FIGS. 1-3 illustrate a watercraft 20 having a mounting arrangement for a throttle position sensor in accordance with a first embodiment of the present invention. Referring first to FIG. 1, the watercraft 20 generally comprises a watercraft body 25 having the engine 22 mounted therein for powering a water propulsion device. The watercraft body 25 preferably comprises a hull 26 having a top portion or deck 28 and a lower portion 30. A gunnel 27 defines the intersection of the deck 28 and lower portion 30.

In addition, the body 25 includes a seat 32 positioned on the top portion 28 of the hull 26. The seat 32 is removably positioned over an access opening 34 which provides access to the engine 22 positioned therebelow. A steering handle 40 is provided adjacent the seat 32 for use by a user in directing the watercraft 20 in a manner described in more detail below. A throttle control grip 41 extends from the steering handle 40, the grip used to control the position of a throttle, as described in more detail below.

The top and bottom portions 28,30 of the hull 26 cooperate with a bulkhead 43 to define an engine compartment 42 and a propulsion compartment 45. The engine 22 is positioned in the engine compartment 42. The engine 22 is connected to the hull 26 via several engine mounts 44 connected to a bottom 46 of the lower portion 30 of the hull 26.

The engine 22 has a crankshaft 48 arranged to drive a water propulsion device 50 of the watercraft 20. The water propulsion device 50 preferably comprises a propulsion passage 52 in which is positioned an impeller 61. The propulsion device 50 is preferably positioned in the propulsion compartment 43.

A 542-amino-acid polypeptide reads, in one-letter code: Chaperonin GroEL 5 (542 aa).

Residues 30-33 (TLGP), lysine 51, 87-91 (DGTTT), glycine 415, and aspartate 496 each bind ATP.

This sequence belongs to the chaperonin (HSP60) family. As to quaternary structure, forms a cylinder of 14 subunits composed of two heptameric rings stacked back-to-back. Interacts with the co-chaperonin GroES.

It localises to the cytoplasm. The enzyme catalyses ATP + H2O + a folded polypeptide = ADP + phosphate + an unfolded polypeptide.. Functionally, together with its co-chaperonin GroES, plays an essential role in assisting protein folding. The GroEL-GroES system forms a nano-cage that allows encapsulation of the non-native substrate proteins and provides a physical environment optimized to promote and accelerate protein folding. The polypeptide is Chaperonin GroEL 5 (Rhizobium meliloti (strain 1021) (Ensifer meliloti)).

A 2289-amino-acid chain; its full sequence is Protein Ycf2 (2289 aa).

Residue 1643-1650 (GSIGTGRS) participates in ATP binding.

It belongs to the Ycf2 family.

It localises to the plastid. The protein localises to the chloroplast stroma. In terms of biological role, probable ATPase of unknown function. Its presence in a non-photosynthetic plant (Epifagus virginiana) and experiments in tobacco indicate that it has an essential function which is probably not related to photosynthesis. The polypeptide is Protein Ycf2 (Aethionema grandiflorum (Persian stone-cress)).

The propulsion passage 52 has an inlet 54 positioned in the bottom of the hull 26, and an outlet 56 facing a stem 57 of the craft 20. The impeller 61 is positioned in the passage 52 between the inlet 54 and outlet 56 and is driven by an impeller shaft 62. The impeller shaft 62 extends from the impeller through a bearing 53 positioned at the bulkhead 41. The impeller shaft 62 is driven by the crankshaft 48 of the engine 22 through a coupling 64.

A nozzle 58 is movably positioned at the outlet 56 of the passage 52 for directing water which is forced through the outlet. The nozzle 58 is connected to the steering handle 40. In this manner, the operator of the craft 20 may direct the craft in different directions by directing the propelled water with the nozzle 58 by turning the steering handle 40.

The engine 22 is illustrated in FIGS. 1-3. As illustrated therein, the engine 22 is preferably of the two-cylinder variety, arranged in in-line fashion and operating on a two-cycle principle. Of course, the engine 22 may have as few as one, or more than two, cylinders, as may be appreciated by one skilled in the art.

The engine 22 includes a cylinder block 66 having a cylinder head 68 connected thereto and cooperating therewith to define two cylinders 70. A piston 72 is movably mounted in each cylinder 70 and connected to the crankshaft 48 via a connecting rod 74.